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Original Research ARTICLE

Front. Microbiol., 28 June 2017 | https://doi.org/10.3389/fmicb.2017.01145

The Conserved Actinobacterial Two-Component System MtrAB Coordinates Chloramphenicol Production with Sporulation in Streptomyces venezuelae NRRL B-65442

  • 1School of Biological Sciences, University of East Anglia, Norwich, United Kingdom
  • 2Department of Molecular Microbiology, John Innes Centre, Norwich, United Kingdom
  • 3School of Molecular and Cellular Biology, Astbury Centre for Structural Molecular Biology, University of Leeds, Leeds, United Kingdom
  • 4Strathclyde Institute of Pharmacy and Biomedical Sciences, University of Strathclyde, Glasgow, United Kingdom

Streptomyces bacteria make numerous secondary metabolites, including half of all known antibiotics. Production of antibiotics is usually coordinated with the onset of sporulation but the cross regulation of these processes is not fully understood. This is important because most Streptomyces antibiotics are produced at low levels or not at all under laboratory conditions and this makes large scale production of these compounds very challenging. Here, we characterize the highly conserved actinobacterial two-component system MtrAB in the model organism Streptomyces venezuelae and provide evidence that it coordinates production of the antibiotic chloramphenicol with sporulation. MtrAB are known to coordinate DNA replication and cell division in Mycobacterium tuberculosis where TB-MtrA is essential for viability but MtrB is dispensable. We deleted mtrB in S. venezuelae and this resulted in a global shift in the metabolome, including constitutive, higher-level production of chloramphenicol. We found that chloramphenicol is detectable in the wild-type strain, but only at very low levels and only after it has sporulated. ChIP-seq showed that MtrA binds upstream of DNA replication and cell division genes and genes required for chloramphenicol production. dnaA, dnaN, oriC, and wblE (whiB1) are DNA binding targets for MtrA in both M. tuberculosis and S. venezuelae. Intriguingly, over-expression of TB-MtrA and gain of function TB- and Sv-MtrA proteins in S. venezuelae also switched on higher-level production of chloramphenicol. Given the conservation of MtrAB, these constructs might be useful tools for manipulating antibiotic production in other filamentous actinomycetes.

Introduction

Streptomyces secondary metabolites account for two thirds of all known antibiotics and numerous other compounds that are used in human medicine as anticancer, antiparasitic, antiviral and immunosuppressant drugs (Devine et al., 2017). Discovery of these natural products peaked in the 1950s but there has been a resurgence of interest in the 21st century, driven by genome sequencing and the increasing threat of drug resistant infections (Katz and Baltz, 2016). Despite their importance however, we still have a poor understanding of how Streptomyces bacteria control the production of their secondary metabolites. This is important because ≥ 75% of their secondary metabolite biosynthetic gene clusters (BGCs) are not expressed in laboratory culture and activating cryptic BGCs could facilitate the discovery of new antibiotics and other useful natural products (Hosaka et al., 2009; Antoraz et al., 2015; Rutledge and Challis, 2015).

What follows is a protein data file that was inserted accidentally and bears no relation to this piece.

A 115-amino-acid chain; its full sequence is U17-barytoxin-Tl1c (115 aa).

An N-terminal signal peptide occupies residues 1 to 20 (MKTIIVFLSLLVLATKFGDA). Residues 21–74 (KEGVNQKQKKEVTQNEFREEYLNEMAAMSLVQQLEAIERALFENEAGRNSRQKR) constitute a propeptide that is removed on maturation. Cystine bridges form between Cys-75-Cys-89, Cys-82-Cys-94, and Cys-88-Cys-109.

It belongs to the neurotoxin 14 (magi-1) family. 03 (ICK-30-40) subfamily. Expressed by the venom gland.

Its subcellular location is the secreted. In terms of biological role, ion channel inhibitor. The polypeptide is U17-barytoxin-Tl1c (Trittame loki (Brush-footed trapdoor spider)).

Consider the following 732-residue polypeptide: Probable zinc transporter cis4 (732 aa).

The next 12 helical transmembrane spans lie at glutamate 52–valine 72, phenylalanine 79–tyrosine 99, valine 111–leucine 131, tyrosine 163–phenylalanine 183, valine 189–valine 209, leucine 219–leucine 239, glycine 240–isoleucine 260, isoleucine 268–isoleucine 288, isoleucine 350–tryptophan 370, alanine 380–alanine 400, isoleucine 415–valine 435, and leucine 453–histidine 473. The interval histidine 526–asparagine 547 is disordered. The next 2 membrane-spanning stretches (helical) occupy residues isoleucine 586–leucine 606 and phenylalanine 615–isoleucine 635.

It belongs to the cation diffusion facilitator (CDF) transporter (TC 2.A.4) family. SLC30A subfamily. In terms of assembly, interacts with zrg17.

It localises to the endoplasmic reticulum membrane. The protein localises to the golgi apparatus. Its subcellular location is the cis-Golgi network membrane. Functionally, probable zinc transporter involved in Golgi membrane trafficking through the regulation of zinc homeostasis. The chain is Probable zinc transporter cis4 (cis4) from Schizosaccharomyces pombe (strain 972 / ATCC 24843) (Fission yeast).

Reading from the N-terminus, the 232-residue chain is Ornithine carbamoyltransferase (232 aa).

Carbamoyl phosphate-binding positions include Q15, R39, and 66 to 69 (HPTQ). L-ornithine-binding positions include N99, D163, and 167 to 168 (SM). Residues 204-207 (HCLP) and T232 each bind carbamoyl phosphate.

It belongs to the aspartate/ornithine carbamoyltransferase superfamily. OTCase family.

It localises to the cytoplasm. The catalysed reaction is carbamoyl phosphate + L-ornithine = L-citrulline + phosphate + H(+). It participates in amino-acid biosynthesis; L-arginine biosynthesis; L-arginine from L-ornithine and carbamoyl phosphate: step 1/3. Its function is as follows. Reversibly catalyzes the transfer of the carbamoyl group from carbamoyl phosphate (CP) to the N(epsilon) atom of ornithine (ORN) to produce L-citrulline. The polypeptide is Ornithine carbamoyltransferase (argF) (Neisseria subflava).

The major way in which bacteria sense and respond to their environment is through two-component systems and several have been implicated in the regulation of antibiotic production in Streptomyces species (Hsiao and Kirby, 2009; Rodriguez et al., 2013). Two component systems typically consist of a bifunctional sensor kinase and a cognate response regulator (Salazar and Laub, 2015). The sensor kinase perceives an extracellular signal and activates its cognate response regulator through a two-step phosphorylation. The phosphorylated regulator (RR∼P) brings about a response to the original signal, usually by modulating target gene expression. In the absence of signal, the bifunctional sensor kinases dephosphorylate their cognate regulators to keep the response switched off (Capra and Laub, 2012). The delicate balance of kinase and phosphatase activities is crucial in modulating the activity of the response regulator and its target genes during the bacterial life cycle (Salazar and Laub, 2015). Cross-talk between two component systems is rare in wild-type cells but removal of a sensor kinase can result in constitutive activation of its response regulator by a non-cognate sensor kinase or the cellular pool of acetyl phosphate (Hutchings, 2007; Capra and Laub, 2012). Similarly, altering a sensor kinase to block its phosphatase activity can result in a response regulator that cannot be dephosphorylated and is rendered constitutively active (Salazar and Laub, 2015).